Yet that has not stopped people from trying to come to a consensus.
Crowd size was at the center of the Trump administration's first stormy White House media briefing Saturday. It was debated on social media, amid an array of side-by-side images and accusations of doctored photographs. Predictably, crowd size was even one subject discussed by “Vladimir Putin” on “Saturday Night Live's” cold open.
Why is estimating crowd size so difficult — and so contentious?
History tells us that disputes about crowd estimates are nothing new. The politicization of crowd sizes in the United States has its roots partly in the Million Man March on the Mall in 1995. At the time, the National Park Service, which oversees the Mall, gave official crowd-size estimates for all major events that took place there.
After the Million Man March, the agency released figures that put the crowd at about 400,000. That estimate rankled organizers, who threatened to file a lawsuit for defamation. In 1996, Congress banned the Park Service from using its money to count crowds, and the agency has refrained from doing so since.
“No matter what we said or did, no one ever felt we gave a fair estimate,” U.S. Park Police Maj. J.J. McLaughlin, who had been in charge of coordinating crowd estimates, said in 1996, according to the Associated Press.
Still, the agency has continued to estimate crowd size without releasing numbers to the public. In 2009, the Park Service released a statement saying it would “not contest” the D.C. mayor's office's estimate of 1.8 million attendees for Barack Obama's first presidential inauguration, in 2009. Other, more conservative estimates have placed that at a far lower number. Before that, the record had been 1.2 million attendees for Lyndon B. Johnson's inauguration in 1965.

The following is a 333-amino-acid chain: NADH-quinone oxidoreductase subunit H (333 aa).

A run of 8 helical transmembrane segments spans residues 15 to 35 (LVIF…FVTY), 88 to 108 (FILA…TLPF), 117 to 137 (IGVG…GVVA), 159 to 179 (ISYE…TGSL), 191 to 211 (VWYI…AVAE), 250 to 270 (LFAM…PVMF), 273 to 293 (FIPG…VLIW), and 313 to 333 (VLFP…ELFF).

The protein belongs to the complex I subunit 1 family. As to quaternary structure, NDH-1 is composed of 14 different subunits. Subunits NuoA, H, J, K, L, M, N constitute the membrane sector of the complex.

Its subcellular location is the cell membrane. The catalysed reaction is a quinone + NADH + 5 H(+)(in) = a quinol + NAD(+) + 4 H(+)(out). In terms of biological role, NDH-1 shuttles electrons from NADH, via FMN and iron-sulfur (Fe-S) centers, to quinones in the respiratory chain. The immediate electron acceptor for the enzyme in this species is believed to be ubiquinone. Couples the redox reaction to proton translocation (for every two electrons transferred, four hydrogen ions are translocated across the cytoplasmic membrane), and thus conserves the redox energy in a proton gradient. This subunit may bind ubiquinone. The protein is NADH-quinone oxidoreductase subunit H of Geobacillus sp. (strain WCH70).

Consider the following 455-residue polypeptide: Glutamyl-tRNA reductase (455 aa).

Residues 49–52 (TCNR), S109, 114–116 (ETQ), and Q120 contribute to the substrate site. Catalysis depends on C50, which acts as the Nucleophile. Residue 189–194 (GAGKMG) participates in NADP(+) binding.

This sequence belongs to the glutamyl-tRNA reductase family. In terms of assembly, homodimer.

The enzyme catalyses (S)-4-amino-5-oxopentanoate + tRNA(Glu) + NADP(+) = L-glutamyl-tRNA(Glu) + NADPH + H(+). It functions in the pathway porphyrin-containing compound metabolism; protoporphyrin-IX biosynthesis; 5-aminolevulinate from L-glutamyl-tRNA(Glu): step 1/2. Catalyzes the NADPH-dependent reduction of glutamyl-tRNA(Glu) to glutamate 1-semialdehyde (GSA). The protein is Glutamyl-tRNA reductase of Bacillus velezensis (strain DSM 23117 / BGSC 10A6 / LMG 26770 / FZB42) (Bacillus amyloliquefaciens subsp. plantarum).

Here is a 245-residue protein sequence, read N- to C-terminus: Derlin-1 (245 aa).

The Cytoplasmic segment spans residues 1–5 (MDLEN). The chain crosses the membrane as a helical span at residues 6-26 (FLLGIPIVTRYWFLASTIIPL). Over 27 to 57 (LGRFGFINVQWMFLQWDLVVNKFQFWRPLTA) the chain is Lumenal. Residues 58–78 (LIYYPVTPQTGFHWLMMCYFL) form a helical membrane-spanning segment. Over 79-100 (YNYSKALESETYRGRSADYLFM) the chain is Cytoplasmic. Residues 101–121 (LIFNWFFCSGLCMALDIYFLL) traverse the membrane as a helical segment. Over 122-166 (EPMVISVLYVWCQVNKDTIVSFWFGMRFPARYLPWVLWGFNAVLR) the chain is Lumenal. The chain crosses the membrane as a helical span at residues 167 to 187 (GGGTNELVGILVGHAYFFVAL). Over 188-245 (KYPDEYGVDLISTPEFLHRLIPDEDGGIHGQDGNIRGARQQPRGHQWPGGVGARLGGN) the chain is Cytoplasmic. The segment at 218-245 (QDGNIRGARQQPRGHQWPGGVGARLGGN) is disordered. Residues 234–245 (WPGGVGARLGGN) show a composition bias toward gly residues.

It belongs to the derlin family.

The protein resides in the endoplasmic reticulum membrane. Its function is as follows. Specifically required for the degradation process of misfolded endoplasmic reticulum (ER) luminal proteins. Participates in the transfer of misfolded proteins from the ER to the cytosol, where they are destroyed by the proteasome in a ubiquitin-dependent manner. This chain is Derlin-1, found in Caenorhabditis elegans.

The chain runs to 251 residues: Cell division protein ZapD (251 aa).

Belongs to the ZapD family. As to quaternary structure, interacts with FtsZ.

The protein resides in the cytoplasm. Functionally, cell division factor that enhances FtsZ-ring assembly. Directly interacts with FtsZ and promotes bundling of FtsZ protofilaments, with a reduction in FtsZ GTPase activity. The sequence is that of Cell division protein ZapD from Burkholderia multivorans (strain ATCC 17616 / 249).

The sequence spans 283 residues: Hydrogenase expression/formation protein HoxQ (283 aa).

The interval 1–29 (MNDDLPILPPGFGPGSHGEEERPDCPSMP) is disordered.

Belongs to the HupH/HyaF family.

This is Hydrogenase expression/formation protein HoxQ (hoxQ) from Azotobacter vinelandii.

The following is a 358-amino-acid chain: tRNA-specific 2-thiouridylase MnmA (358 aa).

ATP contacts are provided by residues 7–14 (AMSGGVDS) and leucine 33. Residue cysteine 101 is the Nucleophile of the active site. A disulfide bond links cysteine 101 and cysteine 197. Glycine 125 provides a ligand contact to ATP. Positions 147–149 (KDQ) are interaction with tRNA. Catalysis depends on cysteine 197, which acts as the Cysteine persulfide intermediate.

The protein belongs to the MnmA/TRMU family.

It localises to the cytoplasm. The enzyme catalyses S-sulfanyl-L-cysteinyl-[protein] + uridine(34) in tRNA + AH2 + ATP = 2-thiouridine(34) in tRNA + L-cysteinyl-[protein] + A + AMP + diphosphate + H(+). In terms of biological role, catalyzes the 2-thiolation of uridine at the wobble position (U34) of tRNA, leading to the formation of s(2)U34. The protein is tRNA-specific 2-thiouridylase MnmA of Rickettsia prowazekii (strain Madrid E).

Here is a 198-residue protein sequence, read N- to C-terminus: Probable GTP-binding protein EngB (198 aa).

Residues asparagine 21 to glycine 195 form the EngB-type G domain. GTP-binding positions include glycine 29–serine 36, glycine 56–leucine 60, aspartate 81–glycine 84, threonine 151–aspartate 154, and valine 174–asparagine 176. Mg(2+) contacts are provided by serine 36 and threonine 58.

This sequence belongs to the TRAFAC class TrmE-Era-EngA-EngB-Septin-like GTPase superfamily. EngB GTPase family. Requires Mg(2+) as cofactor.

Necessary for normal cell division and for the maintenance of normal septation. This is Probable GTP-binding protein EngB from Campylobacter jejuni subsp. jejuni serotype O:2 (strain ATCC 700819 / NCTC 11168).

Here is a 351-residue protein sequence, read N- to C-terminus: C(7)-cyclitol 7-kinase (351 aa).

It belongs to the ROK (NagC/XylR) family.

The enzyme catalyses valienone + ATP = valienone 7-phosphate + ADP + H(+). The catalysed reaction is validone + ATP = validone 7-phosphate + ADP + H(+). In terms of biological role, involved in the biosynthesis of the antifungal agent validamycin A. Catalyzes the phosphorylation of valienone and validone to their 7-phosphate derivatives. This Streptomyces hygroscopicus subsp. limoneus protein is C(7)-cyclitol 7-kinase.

Part of the reason crowd-size estimates can be so contentious is that they are one of the few metrics available to gauge an event's popularity, real or perceived, said Steve Doig, a data journalism professor at Arizona State University.
“I think it's always meant kind of the same thing: The size of my crowd is a measure of how wonderful I am or how wonderful my movement is,” he said. “Every political rally of any kind ... one of the first things that anybody who is involved in it wants to do is claim a large and enthusiastic crowd. The counter-argument is often, 'No, it wasn't really that big.' "
Doig has researched and taught crowd estimation for several years, but first became interested in the subject while as a Miami Herald reporter in the mid-1980s, when he was assigned to cover an annual street festival.